China announced on Wednesday the country’s strictest covid-19 rules will be lifted, allowing more freedom of movement for people who are living under some of the harshest health regulations in the world three years after the start of the pandemic.
The new guidelines, published by China’s National Health Commission, explicitly ban the blocking of fire exits and doors—a reference to the most notorious of China’s draconian rules that saw some homes welded shut by local health officials to prevent people from leaving, according to the BBC.
Chinese citizens who test positive for covid-19 but have either mild or no symptoms will no longer be required to stay in government-run isolation camps, according to the Health Commission. Previously, even people with asymptomatic cases were not allowed to isolate at home.
The new rules will mean that lockdowns will also be imposed in a more targeted manner, with certain buildings or floors locked down rather than entire neighborhoods or cities, according to the BBC. So-called “high risk” areas will also be let out of lockdown after five days if no new cases are detected, rather than the months-long lockdowns that have occurred previously.
Testing for covid-19 will also move to a slightly more relaxed posture, with lateral flow tests replacing the more expensive PCR tests in most scenarios, according to the BBC. PCR tests, which the government is no longer providing for free, will still be required for entry to high-risk settings like nursing homes and hospitals.
The relaxed rules, while still harsh by the current standards of most countries, come after uncharacteristically high profile protests in recent weeks over the prolonged lockdowns endured in China. Workers at one of China’s largest iPhone manufacturing plants even staged violent demonstrations in disputes over covid restrictions and pay last month.
There were also protests following reports that people in the province of Xinjiang were unable to leave their homes, which had been welded shut, during a recent earthquake. At least ten people died, according to the South China Morning Post, prompting the protests, which are atypical in China. At least 300 people demonstrated in Shanghai after the tragedy.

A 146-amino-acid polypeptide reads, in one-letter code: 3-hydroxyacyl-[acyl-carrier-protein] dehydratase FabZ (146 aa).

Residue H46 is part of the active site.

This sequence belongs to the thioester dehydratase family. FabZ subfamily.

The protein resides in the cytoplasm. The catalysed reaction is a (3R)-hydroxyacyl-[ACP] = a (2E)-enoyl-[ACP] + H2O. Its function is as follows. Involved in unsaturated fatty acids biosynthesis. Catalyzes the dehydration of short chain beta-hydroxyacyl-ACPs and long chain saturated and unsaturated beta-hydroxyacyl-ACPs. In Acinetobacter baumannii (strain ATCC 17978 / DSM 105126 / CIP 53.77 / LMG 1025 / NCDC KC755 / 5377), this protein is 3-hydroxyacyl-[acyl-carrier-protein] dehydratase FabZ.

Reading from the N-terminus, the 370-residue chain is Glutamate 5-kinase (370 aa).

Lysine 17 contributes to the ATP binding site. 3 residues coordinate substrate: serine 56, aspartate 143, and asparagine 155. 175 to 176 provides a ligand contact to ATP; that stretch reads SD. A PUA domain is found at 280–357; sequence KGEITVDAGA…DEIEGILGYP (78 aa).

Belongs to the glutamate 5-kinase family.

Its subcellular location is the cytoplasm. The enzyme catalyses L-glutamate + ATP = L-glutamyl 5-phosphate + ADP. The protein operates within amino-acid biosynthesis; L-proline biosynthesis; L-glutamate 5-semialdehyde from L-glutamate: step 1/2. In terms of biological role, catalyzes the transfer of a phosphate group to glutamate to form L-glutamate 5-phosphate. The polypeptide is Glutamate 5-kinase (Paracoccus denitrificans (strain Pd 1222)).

As the BBC notes, there are certainly mixed feelings about the lockdowns in China. While many regular people are upset with the restrictions, the lockdowns are also seen by a certain segment of the population as necessary in many cases. And the strict measures have no doubt saved countless lives, despite massively infringing on the human rights of the country’s 1.4 billion people.
China reported 25,321 new cases of covid-19 on Wednesday, with roughly 80% of those cases being asymptomatic, according to China’s National Health Commission. The country reported no new deaths on Wednesday.
The U.S. government no longer provides daily case counts for covid-19, but the U.S. saw at least 48,000 new cases on Tuesday, according to the New York Times, and at least 481 new deaths from the disease.
Since the start of the pandemic, China has reported 349,938 symptomatic cases, not including asymptomatic cases, which the country doesn’t count in its total, and 5,235 deaths. The U.S., by contrast, has reported over 98.8 million cases and 1.09 million deaths since the pandemic began.
Click through the slideshow to see a snapshot of life in China right now—a country with plenty of people still wearing masks in indoor spaces, but where things like a negative covid test are no longer necessary to gather in shops and restaurants.